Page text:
This is going to depend on how long you are between refills. You may need enough food for a fast pack Grand Traverse or simply enough space to pack a protein bar and a rehydrate. Equally important is how you intend eating. Do you want to be able to access your food easily while on the move? In which case you will want to consider gel pockets and bigger front/side pockets.

Choosing the pack

You’ve decided on how you’re going to carry your water. When choosing your pack check out just how easily the pack will suit your chosen strategy. If you’re carrying bottles on a belt or pack, how easy are they to access on the move? If you’re carrying water in a bladder how easy is it to refill? Is there insulation for the water containers so that your cold drinks will remain cold or your hot drinks warm? TipBlend ice in blender and mix it in with drinks and shakes and then pop them into a freezer overnight. The ice will help keep your drinks cold for longer and keep you from overheating.

You have chosen a pack that suits your hydration strategy. Next choice is carrying capacity. Pick a pack which will hold all your compulsory gear INSIDE the pack. If the pack is not waterproof then you’re going to need a dry bag in the event of rain or your warm clothes will get wet and be absolutely useless if you need them. Do not be tempted to get a pack with any more space than you actually need because you’ll be tempted to carry unnecessary stuff food and gear which you inevitably regret somewhere during your race.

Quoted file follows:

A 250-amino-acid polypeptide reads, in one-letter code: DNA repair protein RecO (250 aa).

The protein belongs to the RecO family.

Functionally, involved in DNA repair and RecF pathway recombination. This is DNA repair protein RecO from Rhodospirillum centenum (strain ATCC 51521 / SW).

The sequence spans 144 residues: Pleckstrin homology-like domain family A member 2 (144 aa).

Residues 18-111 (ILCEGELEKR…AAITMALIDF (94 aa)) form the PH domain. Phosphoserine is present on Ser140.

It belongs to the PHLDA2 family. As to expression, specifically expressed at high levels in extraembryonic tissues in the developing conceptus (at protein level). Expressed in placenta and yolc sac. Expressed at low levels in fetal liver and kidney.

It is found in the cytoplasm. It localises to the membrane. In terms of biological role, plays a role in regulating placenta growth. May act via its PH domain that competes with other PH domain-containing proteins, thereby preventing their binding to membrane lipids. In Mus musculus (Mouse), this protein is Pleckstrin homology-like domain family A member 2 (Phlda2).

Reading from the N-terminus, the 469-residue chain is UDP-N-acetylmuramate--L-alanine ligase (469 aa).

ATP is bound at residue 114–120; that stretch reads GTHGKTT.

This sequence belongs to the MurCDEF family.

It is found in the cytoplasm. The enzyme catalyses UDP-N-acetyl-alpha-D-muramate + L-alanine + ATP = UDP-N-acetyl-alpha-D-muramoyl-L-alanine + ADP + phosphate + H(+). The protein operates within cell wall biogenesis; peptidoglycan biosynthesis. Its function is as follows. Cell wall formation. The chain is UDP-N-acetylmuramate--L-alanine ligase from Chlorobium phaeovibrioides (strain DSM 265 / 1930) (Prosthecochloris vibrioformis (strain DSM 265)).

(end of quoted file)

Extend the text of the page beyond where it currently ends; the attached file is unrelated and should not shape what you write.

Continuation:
Fueling on the move is an important consideration. Pick a pack which will allow you to access your food without having to stop moving. Ideally keep gels, nuts, protein bars etc, in multiple pockets on the front of the pack and larger food items such as sandwiches in easy to access space on the outside of your pack.

“Nice to haves” are a waterproof cellphone pouch, water proof pockets, integrated whistle, compression straps,  reflective patches, waterproof cover.

Fit

A running pack should fit snugly to your body and move with you. Water bottles shouldn’t slap you in the face when you run and the pack shouldn’t throw you off balance with every step. A good pack will last for years but keep in mind that you will probably have 2 or 3 different packs depending on the distance and type of event you’re participating in.

Avoid buying a pack without actually having fitted it. Don’t assume that if last year’s model fits you then next year’s model will as well.

The next post in this series will be on waterproof / wind proof jackets.

Happy hunting!